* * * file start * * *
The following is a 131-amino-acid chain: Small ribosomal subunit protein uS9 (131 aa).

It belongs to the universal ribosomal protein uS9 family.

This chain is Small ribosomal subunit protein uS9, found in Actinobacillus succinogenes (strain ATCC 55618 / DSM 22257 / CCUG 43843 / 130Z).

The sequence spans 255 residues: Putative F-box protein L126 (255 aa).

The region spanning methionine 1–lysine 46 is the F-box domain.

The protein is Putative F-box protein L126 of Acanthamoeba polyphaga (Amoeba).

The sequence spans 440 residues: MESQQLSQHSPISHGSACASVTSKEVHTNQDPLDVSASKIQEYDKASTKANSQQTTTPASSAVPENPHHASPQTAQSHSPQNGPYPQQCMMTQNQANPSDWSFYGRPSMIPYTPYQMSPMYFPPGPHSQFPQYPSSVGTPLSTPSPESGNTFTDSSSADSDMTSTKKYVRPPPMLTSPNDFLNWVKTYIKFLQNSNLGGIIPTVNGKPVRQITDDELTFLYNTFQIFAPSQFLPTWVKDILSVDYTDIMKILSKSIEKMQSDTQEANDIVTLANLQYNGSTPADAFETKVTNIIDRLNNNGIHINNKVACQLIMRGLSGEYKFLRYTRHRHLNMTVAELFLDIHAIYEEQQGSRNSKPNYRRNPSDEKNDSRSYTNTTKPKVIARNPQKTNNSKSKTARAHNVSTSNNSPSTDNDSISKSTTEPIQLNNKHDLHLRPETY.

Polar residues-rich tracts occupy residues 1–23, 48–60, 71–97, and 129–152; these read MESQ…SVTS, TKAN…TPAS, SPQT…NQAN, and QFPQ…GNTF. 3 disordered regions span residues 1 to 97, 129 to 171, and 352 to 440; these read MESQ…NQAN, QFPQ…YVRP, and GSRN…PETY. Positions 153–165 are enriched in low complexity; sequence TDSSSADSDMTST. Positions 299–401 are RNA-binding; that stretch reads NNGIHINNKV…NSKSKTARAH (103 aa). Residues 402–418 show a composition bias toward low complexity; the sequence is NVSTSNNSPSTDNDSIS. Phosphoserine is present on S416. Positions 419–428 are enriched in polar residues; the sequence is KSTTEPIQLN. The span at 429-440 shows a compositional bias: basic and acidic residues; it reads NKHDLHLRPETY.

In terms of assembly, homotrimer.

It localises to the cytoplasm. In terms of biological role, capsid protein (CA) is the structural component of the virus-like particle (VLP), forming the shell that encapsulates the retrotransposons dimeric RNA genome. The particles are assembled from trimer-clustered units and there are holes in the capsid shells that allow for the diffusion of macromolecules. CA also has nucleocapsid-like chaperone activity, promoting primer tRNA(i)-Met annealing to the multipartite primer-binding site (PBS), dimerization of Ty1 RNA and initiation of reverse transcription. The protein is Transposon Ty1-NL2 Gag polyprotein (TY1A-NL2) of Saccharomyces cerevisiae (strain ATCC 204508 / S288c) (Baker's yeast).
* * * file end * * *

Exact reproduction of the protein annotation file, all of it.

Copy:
The following is a 131-amino-acid chain: Small ribosomal subunit protein uS9 (131 aa).

It belongs to the universal ribosomal protein uS9 family.

This chain is Small ribosomal subunit protein uS9, found in Actinobacillus succinogenes (strain ATCC 55618 / DSM 22257 / CCUG 43843 / 130Z).

The sequence spans 255 residues: Putative F-box protein L126 (255 aa).

The region spanning methionine 1–lysine 46 is the F-box domain.

The protein is Putative F-box protein L126 of Acanthamoeba polyphaga (Amoeba).

The sequence spans 440 residues: MESQQLSQHSPISHGSACASVTSKEVHTNQDPLDVSASKIQEYDKASTKANSQQTTTPASSAVPENPHHASPQTAQSHSPQNGPYPQQCMMTQNQANPSDWSFYGRPSMIPYTPYQMSPMYFPPGPHSQFPQYPSSVGTPLSTPSPESGNTFTDSSSADSDMTSTKKYVRPPPMLTSPNDFLNWVKTYIKFLQNSNLGGIIPTVNGKPVRQITDDELTFLYNTFQIFAPSQFLPTWVKDILSVDYTDIMKILSKSIEKMQSDTQEANDIVTLANLQYNGSTPADAFETKVTNIIDRLNNNGIHINNKVACQLIMRGLSGEYKFLRYTRHRHLNMTVAELFLDIHAIYEEQQGSRNSKPNYRRNPSDEKNDSRSYTNTTKPKVIARNPQKTNNSKSKTARAHNVSTSNNSPSTDNDSISKSTTEPIQLNNKHDLHLRPETY.

Polar residues-rich tracts occupy residues 1–23, 48–60, 71–97, and 129–152; these read MESQ…SVTS, TKAN…TPAS, SPQT…NQAN, and QFPQ…GNTF. 3 disordered regions span residues 1 to 97, 129 to 171, and 352 to 440; these read MESQ…NQAN, QFPQ…YVRP, and GSRN…PETY. Positions 153–165 are enriched in low complexity; sequence TDSSSADSDMTST. Positions 299–401 are RNA-binding; that stretch reads NNGIHINNKV…NSKSKTARAH (103 aa). Residues 402–418 show a composition bias toward low complexity; the sequence is NVSTSNNSPSTDNDSIS. Phosphoserine is present on S416. Positions 419–428 are enriched in polar residues; the sequence is KSTTEPIQLN. The span at 429-440 shows a compositional bias: basic and acidic residues; it reads NKHDLHLRPETY.

In terms of assembly, homotrimer.

It localises to the cytoplasm. In terms of biological role, capsid protein (CA) is the structural component of the virus-like particle (VLP), forming the shell that encapsulates the retrotransposons dimeric RNA genome. The particles are assembled from trimer-clustered units and there are holes in the capsid shells that allow for the diffusion of macromolecules. CA also has nucleocapsid-like chaperone activity, promoting primer tRNA(i)-Met annealing to the multipartite primer-binding site (PBS), dimerization of Ty1 RNA and initiation of reverse transcription. The protein is Transposon Ty1-NL2 Gag polyprotein (TY1A-NL2) of Saccharomyces cerevisiae (strain ATCC 204508 / S288c) (Baker's yeast).